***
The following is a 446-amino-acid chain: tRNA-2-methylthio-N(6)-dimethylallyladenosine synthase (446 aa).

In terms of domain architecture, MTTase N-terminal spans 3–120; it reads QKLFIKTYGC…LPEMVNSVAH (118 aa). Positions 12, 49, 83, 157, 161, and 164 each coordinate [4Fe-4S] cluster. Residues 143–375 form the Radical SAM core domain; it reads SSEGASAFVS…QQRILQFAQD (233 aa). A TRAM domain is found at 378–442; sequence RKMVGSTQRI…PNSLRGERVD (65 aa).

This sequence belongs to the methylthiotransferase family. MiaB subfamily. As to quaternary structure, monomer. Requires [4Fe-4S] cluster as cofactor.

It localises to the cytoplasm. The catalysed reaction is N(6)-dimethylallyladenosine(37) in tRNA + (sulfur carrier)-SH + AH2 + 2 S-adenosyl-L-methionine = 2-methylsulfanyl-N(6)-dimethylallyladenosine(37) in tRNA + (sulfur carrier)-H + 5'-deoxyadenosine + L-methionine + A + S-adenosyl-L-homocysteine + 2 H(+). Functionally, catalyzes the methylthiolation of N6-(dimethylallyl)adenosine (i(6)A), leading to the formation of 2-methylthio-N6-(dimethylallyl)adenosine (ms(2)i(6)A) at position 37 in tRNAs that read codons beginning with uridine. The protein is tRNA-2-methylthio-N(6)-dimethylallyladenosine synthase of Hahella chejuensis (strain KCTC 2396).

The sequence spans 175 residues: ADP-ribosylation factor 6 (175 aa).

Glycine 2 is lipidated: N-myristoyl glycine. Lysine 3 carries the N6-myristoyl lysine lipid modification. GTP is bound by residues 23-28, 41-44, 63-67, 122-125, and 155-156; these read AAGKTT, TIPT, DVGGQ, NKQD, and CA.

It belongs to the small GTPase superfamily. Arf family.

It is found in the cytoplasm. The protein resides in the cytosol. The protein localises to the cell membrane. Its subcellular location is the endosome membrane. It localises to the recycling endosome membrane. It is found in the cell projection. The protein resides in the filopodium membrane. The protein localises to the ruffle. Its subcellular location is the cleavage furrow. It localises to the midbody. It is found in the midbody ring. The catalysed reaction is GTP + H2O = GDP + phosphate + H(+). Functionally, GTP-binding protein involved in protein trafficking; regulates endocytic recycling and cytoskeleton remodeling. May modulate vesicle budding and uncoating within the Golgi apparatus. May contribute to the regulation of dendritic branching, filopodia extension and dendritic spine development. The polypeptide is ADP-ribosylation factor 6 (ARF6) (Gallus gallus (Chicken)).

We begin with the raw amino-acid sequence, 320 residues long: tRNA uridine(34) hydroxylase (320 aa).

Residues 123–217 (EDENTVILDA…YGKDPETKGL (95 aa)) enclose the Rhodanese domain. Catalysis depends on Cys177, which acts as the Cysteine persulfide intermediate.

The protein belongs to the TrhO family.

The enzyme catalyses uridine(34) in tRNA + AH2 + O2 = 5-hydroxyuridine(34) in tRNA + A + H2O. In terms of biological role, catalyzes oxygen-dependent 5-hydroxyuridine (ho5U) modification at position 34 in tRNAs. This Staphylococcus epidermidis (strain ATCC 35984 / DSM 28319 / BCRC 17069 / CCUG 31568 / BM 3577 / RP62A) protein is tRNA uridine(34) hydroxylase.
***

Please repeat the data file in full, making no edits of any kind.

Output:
The following is a 446-amino-acid chain: tRNA-2-methylthio-N(6)-dimethylallyladenosine synthase (446 aa).

In terms of domain architecture, MTTase N-terminal spans 3–120; it reads QKLFIKTYGC…LPEMVNSVAH (118 aa). Positions 12, 49, 83, 157, 161, and 164 each coordinate [4Fe-4S] cluster. Residues 143–375 form the Radical SAM core domain; it reads SSEGASAFVS…QQRILQFAQD (233 aa). A TRAM domain is found at 378–442; sequence RKMVGSTQRI…PNSLRGERVD (65 aa).

This sequence belongs to the methylthiotransferase family. MiaB subfamily. As to quaternary structure, monomer. Requires [4Fe-4S] cluster as cofactor.

It localises to the cytoplasm. The catalysed reaction is N(6)-dimethylallyladenosine(37) in tRNA + (sulfur carrier)-SH + AH2 + 2 S-adenosyl-L-methionine = 2-methylsulfanyl-N(6)-dimethylallyladenosine(37) in tRNA + (sulfur carrier)-H + 5'-deoxyadenosine + L-methionine + A + S-adenosyl-L-homocysteine + 2 H(+). Functionally, catalyzes the methylthiolation of N6-(dimethylallyl)adenosine (i(6)A), leading to the formation of 2-methylthio-N6-(dimethylallyl)adenosine (ms(2)i(6)A) at position 37 in tRNAs that read codons beginning with uridine. The protein is tRNA-2-methylthio-N(6)-dimethylallyladenosine synthase of Hahella chejuensis (strain KCTC 2396).

The sequence spans 175 residues: ADP-ribosylation factor 6 (175 aa).

Glycine 2 is lipidated: N-myristoyl glycine. Lysine 3 carries the N6-myristoyl lysine lipid modification. GTP is bound by residues 23-28, 41-44, 63-67, 122-125, and 155-156; these read AAGKTT, TIPT, DVGGQ, NKQD, and CA.

It belongs to the small GTPase superfamily. Arf family.

It is found in the cytoplasm. The protein resides in the cytosol. The protein localises to the cell membrane. Its subcellular location is the endosome membrane. It localises to the recycling endosome membrane. It is found in the cell projection. The protein resides in the filopodium membrane. The protein localises to the ruffle. Its subcellular location is the cleavage furrow. It localises to the midbody. It is found in the midbody ring. The catalysed reaction is GTP + H2O = GDP + phosphate + H(+). Functionally, GTP-binding protein involved in protein trafficking; regulates endocytic recycling and cytoskeleton remodeling. May modulate vesicle budding and uncoating within the Golgi apparatus. May contribute to the regulation of dendritic branching, filopodia extension and dendritic spine development. The polypeptide is ADP-ribosylation factor 6 (ARF6) (Gallus gallus (Chicken)).

We begin with the raw amino-acid sequence, 320 residues long: tRNA uridine(34) hydroxylase (320 aa).

Residues 123–217 (EDENTVILDA…YGKDPETKGL (95 aa)) enclose the Rhodanese domain. Catalysis depends on Cys177, which acts as the Cysteine persulfide intermediate.

The protein belongs to the TrhO family.

The enzyme catalyses uridine(34) in tRNA + AH2 + O2 = 5-hydroxyuridine(34) in tRNA + A + H2O. In terms of biological role, catalyzes oxygen-dependent 5-hydroxyuridine (ho5U) modification at position 34 in tRNAs. This Staphylococcus epidermidis (strain ATCC 35984 / DSM 28319 / BCRC 17069 / CCUG 31568 / BM 3577 / RP62A) protein is tRNA uridine(34) hydroxylase.